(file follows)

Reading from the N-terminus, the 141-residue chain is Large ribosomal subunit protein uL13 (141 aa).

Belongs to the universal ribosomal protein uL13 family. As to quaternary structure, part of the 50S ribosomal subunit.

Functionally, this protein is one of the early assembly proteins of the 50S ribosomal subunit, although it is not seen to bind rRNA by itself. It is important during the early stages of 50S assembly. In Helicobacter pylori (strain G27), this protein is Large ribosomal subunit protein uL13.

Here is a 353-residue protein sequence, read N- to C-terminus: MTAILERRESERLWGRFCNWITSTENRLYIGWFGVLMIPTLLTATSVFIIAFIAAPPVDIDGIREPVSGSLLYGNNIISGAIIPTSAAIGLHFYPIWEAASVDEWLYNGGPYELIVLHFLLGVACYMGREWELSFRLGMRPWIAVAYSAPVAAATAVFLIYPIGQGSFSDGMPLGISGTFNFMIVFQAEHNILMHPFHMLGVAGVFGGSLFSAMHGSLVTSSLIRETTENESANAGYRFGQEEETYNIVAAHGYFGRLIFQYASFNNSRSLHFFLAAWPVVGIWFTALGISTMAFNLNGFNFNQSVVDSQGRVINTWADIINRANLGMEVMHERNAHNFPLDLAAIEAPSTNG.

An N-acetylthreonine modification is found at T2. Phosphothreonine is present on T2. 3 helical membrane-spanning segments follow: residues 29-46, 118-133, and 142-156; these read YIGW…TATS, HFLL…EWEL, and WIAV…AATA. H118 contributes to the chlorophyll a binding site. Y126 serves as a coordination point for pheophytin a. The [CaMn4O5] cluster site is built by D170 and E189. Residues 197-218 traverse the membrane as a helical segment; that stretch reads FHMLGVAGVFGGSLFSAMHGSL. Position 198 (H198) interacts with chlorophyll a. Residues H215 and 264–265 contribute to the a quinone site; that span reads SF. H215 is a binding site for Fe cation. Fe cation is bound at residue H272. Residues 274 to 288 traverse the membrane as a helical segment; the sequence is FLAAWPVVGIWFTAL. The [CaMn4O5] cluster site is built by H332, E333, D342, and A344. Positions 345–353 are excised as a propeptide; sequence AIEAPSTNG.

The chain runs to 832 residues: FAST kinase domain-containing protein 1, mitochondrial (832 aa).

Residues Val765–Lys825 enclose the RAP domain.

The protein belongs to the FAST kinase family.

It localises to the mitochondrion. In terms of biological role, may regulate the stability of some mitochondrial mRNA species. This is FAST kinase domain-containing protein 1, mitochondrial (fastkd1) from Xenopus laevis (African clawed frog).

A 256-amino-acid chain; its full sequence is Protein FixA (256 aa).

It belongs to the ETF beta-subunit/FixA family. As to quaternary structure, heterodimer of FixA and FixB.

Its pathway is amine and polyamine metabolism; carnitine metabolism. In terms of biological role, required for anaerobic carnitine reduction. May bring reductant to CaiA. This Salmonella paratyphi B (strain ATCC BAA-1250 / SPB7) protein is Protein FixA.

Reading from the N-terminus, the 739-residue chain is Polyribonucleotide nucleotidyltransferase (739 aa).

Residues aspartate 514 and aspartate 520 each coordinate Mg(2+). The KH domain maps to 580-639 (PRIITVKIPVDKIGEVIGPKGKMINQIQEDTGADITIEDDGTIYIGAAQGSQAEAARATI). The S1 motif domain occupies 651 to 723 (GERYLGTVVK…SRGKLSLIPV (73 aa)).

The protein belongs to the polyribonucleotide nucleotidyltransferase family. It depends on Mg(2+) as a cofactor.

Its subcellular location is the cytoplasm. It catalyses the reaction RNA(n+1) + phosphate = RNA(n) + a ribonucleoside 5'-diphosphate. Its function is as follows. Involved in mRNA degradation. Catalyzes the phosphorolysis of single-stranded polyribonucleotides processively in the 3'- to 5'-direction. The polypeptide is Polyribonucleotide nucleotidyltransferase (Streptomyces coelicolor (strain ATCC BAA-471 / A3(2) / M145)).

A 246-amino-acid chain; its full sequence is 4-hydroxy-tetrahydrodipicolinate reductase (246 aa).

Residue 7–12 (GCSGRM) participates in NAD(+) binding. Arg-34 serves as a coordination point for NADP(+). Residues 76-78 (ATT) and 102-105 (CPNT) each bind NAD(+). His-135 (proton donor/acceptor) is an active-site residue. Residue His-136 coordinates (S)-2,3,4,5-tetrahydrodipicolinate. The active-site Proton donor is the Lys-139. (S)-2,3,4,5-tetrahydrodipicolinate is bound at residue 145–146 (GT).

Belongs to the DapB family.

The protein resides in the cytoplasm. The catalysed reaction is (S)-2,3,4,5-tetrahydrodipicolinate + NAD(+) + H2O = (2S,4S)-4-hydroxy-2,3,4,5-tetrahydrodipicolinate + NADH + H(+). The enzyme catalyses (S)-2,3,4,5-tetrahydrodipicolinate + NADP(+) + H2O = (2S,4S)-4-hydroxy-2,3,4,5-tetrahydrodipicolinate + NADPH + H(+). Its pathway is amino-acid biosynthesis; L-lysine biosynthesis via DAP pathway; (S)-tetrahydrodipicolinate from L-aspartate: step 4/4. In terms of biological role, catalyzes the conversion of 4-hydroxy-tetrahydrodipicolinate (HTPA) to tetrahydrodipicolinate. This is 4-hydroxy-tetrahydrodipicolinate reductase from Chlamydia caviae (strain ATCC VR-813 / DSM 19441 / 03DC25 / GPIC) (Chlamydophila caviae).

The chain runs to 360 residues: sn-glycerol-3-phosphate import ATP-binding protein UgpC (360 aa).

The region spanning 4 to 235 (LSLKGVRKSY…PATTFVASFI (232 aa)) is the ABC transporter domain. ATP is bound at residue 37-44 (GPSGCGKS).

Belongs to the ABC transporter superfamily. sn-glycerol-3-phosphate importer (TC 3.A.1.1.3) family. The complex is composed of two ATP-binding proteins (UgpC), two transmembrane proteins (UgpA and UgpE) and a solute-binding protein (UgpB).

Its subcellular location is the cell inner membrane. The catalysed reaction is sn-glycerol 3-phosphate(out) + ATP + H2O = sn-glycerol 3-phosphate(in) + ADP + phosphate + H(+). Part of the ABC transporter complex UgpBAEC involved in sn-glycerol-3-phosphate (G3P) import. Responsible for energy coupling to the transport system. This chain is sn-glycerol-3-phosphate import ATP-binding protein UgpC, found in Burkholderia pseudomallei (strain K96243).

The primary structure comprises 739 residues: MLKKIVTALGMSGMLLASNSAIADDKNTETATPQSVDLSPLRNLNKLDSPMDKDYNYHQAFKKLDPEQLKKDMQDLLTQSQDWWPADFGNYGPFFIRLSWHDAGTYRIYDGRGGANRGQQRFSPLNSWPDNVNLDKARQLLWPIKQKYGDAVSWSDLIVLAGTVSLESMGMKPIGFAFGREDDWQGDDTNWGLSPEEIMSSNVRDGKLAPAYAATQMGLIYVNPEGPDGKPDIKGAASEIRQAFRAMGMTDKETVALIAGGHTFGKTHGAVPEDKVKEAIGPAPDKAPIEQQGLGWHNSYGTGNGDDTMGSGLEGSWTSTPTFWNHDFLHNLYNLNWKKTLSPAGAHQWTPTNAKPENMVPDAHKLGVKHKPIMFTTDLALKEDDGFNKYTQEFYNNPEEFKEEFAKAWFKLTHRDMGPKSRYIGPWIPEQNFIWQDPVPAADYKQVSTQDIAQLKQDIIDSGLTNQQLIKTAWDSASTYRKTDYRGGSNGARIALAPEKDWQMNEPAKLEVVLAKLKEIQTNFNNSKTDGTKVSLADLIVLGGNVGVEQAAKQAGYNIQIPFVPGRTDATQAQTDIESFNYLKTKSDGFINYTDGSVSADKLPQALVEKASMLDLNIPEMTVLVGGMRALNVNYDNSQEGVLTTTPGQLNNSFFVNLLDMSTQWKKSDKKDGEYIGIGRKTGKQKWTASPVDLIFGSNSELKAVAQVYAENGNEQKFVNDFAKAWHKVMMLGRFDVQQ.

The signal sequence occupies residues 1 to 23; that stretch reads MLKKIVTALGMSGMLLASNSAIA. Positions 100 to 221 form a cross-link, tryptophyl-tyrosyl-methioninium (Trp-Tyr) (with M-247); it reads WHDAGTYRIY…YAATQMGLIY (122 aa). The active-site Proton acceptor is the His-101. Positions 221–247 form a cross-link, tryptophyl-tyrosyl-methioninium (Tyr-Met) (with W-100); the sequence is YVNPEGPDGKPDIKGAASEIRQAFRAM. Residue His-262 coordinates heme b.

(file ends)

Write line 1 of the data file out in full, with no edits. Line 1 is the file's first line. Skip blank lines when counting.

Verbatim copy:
Reading from the N-terminus, the 141-residue chain is Large ribosomal subunit protein uL13 (141 aa).